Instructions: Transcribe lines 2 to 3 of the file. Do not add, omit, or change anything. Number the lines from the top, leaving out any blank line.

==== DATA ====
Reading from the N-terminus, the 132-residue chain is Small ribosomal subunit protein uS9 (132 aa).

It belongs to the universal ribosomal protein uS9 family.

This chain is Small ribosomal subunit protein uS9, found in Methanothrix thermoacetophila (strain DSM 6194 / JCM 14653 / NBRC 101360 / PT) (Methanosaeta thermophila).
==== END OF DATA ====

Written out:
It belongs to the universal ribosomal protein uS9 family.

This chain is Small ribosomal subunit protein uS9, found in Methanothrix thermoacetophila (strain DSM 6194 / JCM 14653 / NBRC 101360 / PT) (Methanosaeta thermophila).